Excitation of Edge Waves and Their Role in the Formation of Beach Cusps
- Author(s): Guza, Robert T.
- et al.
It is shown theoretically that surface waves incident on a beach from deep water can excite edge waves. In particular, a monochromatic wave train normally incident and reflected on a beach of constant gentle slope is found to transfer energy to edge waves through a weak resonant interaction resulting from an instability of the incident wave with respect to perturbation by edge waves. The analysis is based on the shallow water approximation and ignores the earths rotation and consequently applies only to relatively low mode, high frequency waves. Coupling coefficients. frequencies and longshore wave numbers of the excited waves are given. In accord with Hasselmann's (1967) rule, only edge waves with frequencies lower than the incident wave are excited by this mechanism. Viscous effects suggest that an edge wave with mode number zero and frequency one-half that of the incident wave (a subharmonic edge wave) is preferentially excited. The minimum incident wave amplitudes for which this resonance can occur are predicted by consideration of viscous effects. Higher order terms, not studied in detail, suggest that an edge wave with frequency equal that of the incident wave (a synchronous edge wave) may also be resonantly excited when the incident wave is strongly reflected.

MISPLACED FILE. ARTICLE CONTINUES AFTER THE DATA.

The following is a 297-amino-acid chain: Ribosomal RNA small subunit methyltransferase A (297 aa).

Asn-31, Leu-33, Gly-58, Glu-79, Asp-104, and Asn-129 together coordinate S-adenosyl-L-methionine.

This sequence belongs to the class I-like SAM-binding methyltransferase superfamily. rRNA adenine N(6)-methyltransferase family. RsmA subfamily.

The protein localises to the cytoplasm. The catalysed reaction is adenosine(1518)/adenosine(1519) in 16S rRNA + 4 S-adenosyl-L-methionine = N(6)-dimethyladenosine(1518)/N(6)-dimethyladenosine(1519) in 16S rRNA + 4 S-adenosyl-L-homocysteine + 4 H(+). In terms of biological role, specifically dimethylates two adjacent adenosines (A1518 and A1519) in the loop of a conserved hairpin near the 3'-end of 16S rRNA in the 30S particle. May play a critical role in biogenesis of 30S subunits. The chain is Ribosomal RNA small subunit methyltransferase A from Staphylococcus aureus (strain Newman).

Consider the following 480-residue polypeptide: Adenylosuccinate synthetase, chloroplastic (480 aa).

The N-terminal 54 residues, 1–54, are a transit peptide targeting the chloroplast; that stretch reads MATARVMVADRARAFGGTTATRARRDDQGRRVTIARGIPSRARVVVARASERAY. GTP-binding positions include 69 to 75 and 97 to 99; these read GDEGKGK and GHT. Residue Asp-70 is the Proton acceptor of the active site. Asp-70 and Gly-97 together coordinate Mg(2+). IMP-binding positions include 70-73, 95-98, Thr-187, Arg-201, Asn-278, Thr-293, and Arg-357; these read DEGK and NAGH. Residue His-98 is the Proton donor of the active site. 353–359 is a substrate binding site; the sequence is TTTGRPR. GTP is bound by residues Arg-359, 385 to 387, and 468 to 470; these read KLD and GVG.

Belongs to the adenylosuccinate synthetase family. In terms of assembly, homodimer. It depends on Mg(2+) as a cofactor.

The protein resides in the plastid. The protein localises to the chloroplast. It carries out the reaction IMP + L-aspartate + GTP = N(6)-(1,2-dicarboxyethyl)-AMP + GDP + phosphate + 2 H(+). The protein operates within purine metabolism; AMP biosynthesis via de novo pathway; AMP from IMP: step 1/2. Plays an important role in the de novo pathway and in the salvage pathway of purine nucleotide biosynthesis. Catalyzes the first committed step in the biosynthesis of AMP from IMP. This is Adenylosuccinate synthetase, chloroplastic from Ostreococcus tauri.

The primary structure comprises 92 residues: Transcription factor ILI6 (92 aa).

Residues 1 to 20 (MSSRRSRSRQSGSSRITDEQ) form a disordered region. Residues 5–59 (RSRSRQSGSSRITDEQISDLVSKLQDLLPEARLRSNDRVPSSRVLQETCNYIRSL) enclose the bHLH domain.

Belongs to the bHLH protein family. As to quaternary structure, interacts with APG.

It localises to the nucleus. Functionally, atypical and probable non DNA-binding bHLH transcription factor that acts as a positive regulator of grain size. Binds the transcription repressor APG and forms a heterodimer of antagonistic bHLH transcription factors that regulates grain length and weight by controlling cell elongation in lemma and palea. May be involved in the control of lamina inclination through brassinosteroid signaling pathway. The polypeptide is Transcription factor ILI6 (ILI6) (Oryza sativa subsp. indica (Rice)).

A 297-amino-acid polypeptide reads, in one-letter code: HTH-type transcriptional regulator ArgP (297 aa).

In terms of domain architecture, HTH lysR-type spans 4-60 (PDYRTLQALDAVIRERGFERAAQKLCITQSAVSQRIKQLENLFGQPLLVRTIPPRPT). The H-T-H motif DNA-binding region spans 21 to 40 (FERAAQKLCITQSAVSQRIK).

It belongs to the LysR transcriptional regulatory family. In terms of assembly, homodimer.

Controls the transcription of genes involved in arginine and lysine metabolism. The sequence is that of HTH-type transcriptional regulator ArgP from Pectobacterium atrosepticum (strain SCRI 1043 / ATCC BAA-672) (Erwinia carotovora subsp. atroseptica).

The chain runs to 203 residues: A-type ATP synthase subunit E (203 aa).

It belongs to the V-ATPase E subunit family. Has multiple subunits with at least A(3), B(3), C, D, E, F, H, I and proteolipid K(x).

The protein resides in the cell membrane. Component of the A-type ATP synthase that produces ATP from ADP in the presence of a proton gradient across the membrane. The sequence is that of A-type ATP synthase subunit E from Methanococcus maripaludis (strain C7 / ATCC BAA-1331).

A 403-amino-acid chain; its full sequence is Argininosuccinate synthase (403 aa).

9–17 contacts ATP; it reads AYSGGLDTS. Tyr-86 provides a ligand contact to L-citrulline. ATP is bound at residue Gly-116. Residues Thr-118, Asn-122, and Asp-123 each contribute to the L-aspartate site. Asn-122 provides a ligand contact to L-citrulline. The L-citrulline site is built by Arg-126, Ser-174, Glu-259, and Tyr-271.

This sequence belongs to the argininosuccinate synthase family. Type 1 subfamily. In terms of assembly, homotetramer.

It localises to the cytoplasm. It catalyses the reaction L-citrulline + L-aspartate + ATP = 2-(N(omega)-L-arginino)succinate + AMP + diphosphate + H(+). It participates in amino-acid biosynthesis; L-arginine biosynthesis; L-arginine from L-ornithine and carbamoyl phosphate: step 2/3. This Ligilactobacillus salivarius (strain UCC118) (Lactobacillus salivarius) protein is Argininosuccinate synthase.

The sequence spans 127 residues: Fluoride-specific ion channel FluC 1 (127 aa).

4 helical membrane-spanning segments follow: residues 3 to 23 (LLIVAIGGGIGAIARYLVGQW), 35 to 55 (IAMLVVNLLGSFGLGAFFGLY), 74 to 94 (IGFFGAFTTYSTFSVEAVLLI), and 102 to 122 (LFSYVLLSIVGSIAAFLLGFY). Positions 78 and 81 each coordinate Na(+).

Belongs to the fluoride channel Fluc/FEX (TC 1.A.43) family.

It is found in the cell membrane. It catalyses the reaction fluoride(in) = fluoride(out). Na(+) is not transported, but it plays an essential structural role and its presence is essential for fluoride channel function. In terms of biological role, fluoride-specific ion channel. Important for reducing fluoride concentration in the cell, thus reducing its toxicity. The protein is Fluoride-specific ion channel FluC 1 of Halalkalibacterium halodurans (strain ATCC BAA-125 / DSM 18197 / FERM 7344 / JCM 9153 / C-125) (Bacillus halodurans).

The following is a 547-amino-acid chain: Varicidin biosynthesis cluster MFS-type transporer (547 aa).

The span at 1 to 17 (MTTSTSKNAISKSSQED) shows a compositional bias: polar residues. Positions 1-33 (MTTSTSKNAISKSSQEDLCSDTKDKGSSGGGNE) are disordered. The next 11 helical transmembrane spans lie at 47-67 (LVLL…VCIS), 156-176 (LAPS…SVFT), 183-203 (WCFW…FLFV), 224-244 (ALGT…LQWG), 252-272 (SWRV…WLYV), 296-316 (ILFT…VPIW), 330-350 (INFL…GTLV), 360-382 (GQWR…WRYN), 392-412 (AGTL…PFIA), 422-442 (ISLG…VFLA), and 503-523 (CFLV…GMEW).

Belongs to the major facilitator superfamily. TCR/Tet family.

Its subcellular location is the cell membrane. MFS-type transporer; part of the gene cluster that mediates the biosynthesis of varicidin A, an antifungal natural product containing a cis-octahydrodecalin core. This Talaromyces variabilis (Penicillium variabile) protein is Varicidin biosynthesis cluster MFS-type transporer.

Experiments show that a very strong subharmonic edge wave resonance occurs on nonerodable plane laboratory beaches when single frequency incident waves are surging and strongly reflected at the beach. Smaller synchronous edge waves occur when the basin geometry or viscous effects exclude the subharmonic. Neither type edge wave is visible on the beach face when the incident wave is so large that it plunges rather than surges, incident wave energy being dissipated in the surf zone rather than reflected at the beach face as assumed in the resonance theory. This observation is quantified, and leads to a classification of beach face dynamics into reflective and dissipative systems.
Large subharmonic edge waves on plane laboratory beaches are shown to rearrange sand tracers into accumulations which resemble natural beach cusps. These edge wave induced morphologies, however, interfere with the edge wave excitation process so the edge wave amplitudes decrease as the cusps grow.
Small edge waves can form longshore periodic morphologies by providing destabilizing perturbations on a berm properly located in the swash zone. In this case, the retreating incident wave surge is channelized into breeches in the berm caused by the edge waves.
Various theories for edge wave generation on dissipative beaches with complex incident wave fields are briefly reviewed, and differences and similarities with the reflective beach case are stressed.